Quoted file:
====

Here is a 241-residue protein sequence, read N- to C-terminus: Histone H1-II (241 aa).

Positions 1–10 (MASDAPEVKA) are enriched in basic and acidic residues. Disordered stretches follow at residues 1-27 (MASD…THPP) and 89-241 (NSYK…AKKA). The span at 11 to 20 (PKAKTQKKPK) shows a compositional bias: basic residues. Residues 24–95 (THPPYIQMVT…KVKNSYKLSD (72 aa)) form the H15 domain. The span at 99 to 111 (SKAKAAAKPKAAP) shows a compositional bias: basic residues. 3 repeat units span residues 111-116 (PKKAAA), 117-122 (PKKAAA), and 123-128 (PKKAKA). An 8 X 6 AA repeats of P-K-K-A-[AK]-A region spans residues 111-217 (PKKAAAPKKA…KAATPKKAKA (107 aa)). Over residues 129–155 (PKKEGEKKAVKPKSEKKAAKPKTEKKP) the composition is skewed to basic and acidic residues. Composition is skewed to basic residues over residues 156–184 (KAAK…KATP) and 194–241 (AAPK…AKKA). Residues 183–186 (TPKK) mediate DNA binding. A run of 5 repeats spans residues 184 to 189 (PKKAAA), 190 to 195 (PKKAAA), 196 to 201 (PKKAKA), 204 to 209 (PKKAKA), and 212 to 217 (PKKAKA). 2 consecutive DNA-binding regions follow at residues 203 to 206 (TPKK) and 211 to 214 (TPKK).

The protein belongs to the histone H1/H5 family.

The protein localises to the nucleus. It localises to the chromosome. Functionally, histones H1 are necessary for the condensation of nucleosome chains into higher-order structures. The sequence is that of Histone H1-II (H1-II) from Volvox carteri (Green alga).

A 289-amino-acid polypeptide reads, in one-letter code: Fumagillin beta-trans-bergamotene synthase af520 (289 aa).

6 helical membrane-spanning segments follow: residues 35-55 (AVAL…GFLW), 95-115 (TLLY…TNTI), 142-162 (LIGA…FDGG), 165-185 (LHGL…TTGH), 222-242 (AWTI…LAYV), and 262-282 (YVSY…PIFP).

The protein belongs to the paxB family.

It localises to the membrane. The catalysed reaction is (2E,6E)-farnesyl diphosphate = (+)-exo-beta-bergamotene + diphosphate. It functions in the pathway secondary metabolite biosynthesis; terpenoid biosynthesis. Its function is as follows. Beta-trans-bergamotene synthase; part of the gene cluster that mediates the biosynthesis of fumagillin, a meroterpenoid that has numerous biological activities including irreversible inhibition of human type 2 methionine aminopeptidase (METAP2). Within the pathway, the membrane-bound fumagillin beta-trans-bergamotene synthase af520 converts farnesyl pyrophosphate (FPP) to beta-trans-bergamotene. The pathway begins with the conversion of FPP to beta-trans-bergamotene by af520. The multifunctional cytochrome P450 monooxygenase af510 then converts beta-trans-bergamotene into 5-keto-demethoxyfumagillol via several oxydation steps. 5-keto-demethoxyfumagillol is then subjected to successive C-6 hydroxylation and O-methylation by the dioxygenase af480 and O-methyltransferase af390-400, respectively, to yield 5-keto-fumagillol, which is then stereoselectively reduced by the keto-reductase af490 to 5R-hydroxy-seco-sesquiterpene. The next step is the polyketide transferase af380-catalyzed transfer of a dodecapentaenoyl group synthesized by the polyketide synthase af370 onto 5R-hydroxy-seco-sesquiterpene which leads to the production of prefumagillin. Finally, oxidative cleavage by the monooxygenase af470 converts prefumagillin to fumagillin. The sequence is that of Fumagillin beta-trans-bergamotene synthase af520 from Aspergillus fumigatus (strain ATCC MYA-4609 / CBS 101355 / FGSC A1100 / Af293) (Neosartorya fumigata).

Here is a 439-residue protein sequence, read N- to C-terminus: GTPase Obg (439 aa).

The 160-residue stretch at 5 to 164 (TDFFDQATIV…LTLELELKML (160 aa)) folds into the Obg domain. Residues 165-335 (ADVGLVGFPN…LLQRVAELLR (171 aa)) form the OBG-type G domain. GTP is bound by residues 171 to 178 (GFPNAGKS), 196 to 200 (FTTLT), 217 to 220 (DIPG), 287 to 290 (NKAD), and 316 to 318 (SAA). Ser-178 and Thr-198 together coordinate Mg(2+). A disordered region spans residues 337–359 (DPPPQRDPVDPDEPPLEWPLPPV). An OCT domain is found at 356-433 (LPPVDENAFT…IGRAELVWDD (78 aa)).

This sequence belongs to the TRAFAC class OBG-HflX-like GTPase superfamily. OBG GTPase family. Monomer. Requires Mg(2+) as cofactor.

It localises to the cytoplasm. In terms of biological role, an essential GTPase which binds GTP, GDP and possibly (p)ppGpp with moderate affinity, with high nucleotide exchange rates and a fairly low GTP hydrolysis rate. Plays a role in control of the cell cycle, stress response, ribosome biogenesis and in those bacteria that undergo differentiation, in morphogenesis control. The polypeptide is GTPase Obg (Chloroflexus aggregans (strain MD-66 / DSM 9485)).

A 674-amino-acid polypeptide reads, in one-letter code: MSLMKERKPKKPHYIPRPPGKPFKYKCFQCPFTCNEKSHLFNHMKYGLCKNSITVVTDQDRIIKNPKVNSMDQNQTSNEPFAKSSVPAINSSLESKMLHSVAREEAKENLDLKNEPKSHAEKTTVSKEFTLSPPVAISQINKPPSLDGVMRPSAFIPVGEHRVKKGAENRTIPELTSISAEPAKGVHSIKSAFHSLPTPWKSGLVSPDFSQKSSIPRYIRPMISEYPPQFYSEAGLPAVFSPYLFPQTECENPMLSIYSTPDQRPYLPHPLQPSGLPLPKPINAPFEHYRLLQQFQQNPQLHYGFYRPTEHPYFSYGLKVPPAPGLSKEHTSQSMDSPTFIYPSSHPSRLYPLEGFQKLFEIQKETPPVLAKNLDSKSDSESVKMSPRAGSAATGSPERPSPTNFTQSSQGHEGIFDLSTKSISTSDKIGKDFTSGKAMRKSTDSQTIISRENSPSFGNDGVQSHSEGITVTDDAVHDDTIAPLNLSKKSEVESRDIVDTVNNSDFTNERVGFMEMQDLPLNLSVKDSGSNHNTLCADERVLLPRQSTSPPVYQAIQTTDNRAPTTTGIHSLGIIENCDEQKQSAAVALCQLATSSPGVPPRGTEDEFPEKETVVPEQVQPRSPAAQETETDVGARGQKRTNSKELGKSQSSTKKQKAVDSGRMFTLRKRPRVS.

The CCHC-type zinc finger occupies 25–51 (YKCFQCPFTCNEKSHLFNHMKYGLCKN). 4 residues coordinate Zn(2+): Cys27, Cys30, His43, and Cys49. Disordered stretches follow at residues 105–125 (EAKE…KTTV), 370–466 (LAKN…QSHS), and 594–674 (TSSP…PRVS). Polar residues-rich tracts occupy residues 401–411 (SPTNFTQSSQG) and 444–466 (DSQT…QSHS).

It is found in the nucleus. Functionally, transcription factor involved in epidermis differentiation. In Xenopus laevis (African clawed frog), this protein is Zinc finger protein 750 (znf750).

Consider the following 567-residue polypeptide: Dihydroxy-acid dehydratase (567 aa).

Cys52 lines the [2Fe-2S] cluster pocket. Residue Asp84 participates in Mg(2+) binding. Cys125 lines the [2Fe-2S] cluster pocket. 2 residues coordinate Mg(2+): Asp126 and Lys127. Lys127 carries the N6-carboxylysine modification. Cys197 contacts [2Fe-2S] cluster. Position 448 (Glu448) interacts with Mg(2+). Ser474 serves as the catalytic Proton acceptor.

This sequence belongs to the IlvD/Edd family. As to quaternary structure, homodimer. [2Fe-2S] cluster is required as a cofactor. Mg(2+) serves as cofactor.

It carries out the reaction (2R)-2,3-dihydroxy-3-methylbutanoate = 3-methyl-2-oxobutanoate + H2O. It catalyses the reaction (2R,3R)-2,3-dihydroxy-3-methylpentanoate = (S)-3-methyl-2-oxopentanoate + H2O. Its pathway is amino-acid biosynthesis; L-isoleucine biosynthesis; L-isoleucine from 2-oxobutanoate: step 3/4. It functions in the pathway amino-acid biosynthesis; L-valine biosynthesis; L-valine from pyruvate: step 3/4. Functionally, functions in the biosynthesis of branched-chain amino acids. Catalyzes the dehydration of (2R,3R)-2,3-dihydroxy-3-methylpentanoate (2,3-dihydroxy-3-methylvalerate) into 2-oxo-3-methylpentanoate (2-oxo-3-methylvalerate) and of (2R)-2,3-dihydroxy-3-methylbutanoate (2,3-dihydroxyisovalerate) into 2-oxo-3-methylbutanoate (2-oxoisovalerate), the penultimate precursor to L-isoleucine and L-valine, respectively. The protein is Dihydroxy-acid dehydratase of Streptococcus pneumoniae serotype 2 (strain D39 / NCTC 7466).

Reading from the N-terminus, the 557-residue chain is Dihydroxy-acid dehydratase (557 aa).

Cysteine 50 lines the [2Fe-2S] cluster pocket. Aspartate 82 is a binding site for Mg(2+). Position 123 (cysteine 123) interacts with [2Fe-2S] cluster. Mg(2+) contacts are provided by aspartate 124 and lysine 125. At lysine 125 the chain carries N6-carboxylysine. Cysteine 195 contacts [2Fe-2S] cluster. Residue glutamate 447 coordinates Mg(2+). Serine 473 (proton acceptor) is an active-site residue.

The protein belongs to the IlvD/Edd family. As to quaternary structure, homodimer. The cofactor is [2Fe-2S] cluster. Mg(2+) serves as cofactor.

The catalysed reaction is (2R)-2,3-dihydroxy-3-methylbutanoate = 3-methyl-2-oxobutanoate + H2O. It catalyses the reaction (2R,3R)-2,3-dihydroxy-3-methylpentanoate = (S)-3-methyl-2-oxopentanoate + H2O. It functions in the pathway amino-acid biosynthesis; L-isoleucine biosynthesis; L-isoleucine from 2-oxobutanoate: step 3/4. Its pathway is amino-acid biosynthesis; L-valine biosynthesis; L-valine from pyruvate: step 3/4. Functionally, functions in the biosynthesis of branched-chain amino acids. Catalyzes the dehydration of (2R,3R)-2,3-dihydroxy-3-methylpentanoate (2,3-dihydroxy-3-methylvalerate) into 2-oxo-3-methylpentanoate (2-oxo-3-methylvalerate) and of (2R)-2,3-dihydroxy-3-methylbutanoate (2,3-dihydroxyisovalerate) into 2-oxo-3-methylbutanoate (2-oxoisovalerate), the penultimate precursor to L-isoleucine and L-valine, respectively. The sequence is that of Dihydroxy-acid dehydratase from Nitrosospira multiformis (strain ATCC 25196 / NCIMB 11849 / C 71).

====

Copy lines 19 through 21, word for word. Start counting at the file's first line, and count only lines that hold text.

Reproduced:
It carries out the reaction (2R)-2,3-dihydroxy-3-methylbutanoate = 3-methyl-2-oxobutanoate + H2O. It catalyses the reaction (2R,3R)-2,3-dihydroxy-3-methylpentanoate = (S)-3-methyl-2-oxopentanoate + H2O. Its pathway is amino-acid biosynthesis; L-isoleucine biosynthesis; L-isoleucine from 2-oxobutanoate: step 3/4. It functions in the pathway amino-acid biosynthesis; L-valine biosynthesis; L-valine from pyruvate: step 3/4. Functionally, functions in the biosynthesis of branched-chain amino acids. Catalyzes the dehydration of (2R,3R)-2,3-dihydroxy-3-methylpentanoate (2,3-dihydroxy-3-methylvalerate) into 2-oxo-3-methylpentanoate (2-oxo-3-methylvalerate) and of (2R)-2,3-dihydroxy-3-methylbutanoate (2,3-dihydroxyisovalerate) into 2-oxo-3-methylbutanoate (2-oxoisovalerate), the penultimate precursor to L-isoleucine and L-valine, respectively. The protein is Dihydroxy-acid dehydratase of Streptococcus pneumoniae serotype 2 (strain D39 / NCTC 7466).

Reading from the N-terminus, the 557-residue chain is Dihydroxy-acid dehydratase (557 aa).

Cysteine 50 lines the [2Fe-2S] cluster pocket. Aspartate 82 is a binding site for Mg(2+). Position 123 (cysteine 123) interacts with [2Fe-2S] cluster. Mg(2+) contacts are provided by aspartate 124 and lysine 125. At lysine 125 the chain carries N6-carboxylysine. Cysteine 195 contacts [2Fe-2S] cluster. Residue glutamate 447 coordinates Mg(2+). Serine 473 (proton acceptor) is an active-site residue.